The Lord's Sanctuary

Jul. 19, 2015

Jer. 23.1-6; Ep. 2.11-22; Mk 6.30-34, 53-56

When Moses went to investigate a burning bush atop Mount Horeb, he heard the voice of God say, "Take off your shoes from your feet because you are standing on holy ground." It's like walking into someone's home and they ask you respectfully, if you would remove your shoes. I have a friend who was Jewish and he converted to Christianity in the Episcopal Church. But he still takes off his shoes when he kneels to pray because he is in a holy place.

Not only that, but it's customary all across the Episcopal, Lutheran, and Roman Catholic churches to keep silence or at least to speak in very hushed tones in the church proper. This whole area that we refer to our "nave", or seating area of the church, is often called the "sanctuary" or the sanctified place. Additionally, when a church is built in the Anglo-Catholic tradition, before it's used for worship, it is "consecrated" ...meaning it's set aside for the purpose of worshipping God. And if a church building is sold, and it's to be used for other purposes, there's a service of de-consecration. The point being that the things of God are God's, they are set aside for that particular purpose.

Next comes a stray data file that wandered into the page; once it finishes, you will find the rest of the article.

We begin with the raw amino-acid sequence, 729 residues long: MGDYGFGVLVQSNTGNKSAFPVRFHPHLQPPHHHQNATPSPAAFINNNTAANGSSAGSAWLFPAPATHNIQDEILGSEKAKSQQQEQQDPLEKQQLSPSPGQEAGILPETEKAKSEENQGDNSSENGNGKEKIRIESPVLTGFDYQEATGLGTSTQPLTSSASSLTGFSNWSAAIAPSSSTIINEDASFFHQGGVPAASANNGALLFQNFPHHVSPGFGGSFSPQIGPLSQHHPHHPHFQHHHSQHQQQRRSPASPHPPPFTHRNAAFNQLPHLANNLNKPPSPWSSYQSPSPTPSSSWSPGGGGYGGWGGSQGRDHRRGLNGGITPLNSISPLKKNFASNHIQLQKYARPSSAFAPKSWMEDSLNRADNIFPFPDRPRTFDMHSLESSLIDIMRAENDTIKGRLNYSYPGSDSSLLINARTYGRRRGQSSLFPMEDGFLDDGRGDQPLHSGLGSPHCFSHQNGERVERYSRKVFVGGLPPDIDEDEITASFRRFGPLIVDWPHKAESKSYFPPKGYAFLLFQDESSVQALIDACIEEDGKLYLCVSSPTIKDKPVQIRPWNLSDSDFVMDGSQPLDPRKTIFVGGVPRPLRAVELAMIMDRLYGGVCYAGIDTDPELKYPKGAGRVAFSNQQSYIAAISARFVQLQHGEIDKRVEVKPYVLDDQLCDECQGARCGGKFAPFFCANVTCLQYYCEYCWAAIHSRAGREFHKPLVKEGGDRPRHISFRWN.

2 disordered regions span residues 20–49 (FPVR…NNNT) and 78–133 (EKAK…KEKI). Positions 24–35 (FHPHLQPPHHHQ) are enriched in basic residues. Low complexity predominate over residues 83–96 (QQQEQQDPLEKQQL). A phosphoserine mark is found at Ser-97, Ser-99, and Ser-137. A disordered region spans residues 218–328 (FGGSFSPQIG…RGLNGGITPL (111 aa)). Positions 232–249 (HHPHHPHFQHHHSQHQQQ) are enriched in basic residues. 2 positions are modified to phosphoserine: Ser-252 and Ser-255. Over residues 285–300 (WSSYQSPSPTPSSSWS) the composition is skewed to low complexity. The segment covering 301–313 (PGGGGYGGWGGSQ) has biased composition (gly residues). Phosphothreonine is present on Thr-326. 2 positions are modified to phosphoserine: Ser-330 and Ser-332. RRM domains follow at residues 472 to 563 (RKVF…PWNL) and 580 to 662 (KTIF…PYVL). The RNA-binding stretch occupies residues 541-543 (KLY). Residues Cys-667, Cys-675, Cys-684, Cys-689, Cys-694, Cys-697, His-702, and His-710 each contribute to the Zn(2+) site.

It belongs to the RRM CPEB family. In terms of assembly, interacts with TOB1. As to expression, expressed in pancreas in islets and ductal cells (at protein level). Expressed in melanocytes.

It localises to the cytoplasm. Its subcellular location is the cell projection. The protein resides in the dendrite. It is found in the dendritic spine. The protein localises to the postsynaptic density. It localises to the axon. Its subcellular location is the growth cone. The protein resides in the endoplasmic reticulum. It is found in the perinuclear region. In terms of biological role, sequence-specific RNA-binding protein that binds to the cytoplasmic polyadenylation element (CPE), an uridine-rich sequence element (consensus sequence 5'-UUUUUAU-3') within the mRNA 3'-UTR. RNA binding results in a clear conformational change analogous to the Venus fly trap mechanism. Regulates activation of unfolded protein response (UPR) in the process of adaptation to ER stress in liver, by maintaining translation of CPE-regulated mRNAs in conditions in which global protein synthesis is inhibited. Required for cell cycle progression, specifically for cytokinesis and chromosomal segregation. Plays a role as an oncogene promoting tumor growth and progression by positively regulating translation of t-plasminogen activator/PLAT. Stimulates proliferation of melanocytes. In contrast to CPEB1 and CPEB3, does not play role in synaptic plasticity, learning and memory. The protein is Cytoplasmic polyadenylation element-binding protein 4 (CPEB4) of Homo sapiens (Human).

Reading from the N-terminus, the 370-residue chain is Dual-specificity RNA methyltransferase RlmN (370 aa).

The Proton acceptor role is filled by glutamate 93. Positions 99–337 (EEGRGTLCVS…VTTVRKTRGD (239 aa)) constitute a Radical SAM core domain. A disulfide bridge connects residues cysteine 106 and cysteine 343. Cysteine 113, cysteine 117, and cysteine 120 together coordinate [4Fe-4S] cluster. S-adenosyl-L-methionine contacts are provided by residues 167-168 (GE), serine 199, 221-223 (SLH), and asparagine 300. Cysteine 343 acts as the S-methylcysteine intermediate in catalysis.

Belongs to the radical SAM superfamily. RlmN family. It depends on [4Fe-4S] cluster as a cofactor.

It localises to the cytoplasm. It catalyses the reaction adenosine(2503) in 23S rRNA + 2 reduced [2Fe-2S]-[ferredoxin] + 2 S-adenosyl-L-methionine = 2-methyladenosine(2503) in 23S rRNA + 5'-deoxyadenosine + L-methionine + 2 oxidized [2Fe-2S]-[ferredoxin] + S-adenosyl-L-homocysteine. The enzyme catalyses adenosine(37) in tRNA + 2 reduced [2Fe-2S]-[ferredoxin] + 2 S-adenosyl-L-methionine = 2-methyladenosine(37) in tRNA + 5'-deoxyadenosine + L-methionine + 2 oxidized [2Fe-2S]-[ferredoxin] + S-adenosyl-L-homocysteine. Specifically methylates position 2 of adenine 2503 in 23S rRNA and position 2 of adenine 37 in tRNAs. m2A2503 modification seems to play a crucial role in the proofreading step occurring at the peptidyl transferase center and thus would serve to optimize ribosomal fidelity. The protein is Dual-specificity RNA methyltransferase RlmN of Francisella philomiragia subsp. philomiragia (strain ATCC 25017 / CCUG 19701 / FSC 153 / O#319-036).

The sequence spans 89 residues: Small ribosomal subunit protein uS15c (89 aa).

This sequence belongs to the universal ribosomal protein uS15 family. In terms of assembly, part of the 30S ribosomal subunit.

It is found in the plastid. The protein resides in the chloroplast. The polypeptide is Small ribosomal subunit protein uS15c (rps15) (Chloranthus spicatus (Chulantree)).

Growing up in the Baptist church I didn't have a sense of this. In fact, the only incense I had ever experienced on a Sunday morning was when I had to walk through the cloud of cigarette smoke just outside the front door of the church where the men had gathered to talk and get their nicotine fix. And the inside of the church was called the "Assembly hall," sounds like the military drill, doesn't it? I guess if we'd had a dormitory it would have been called the "barracks".

But I had quite a different experience as a Boy Scout when I went to a night meeting at a nearby Roman Catholic Church. I remember we took a break from our meeting and played a game of "hide and seek". And the rule was that no one could hide in the church proper, but our troop had a number of malefactors, like me, who fudged on the rules. So, I crept into the darkened space searching. There was just the dark silence, and except for the flame of a single candle that shone out to mark the presence of the holiest of holies in the Blessed Sacrament...and I realized that the only ones there were ME and GOD. I felt like I should take off my shoes because I was standing on holy ground.

Throughout human history, in every community there have been places which have acquired the name "holy place" as a result of something that happened there. One sees a cross and flowers by the roadside to mark the place where a loved one died or memorials are set up to remind us of some Lincoln said at Gettysburg the soldiers who died on the battlefield "have sanctified and hallowed the ground" beyond anything we can do.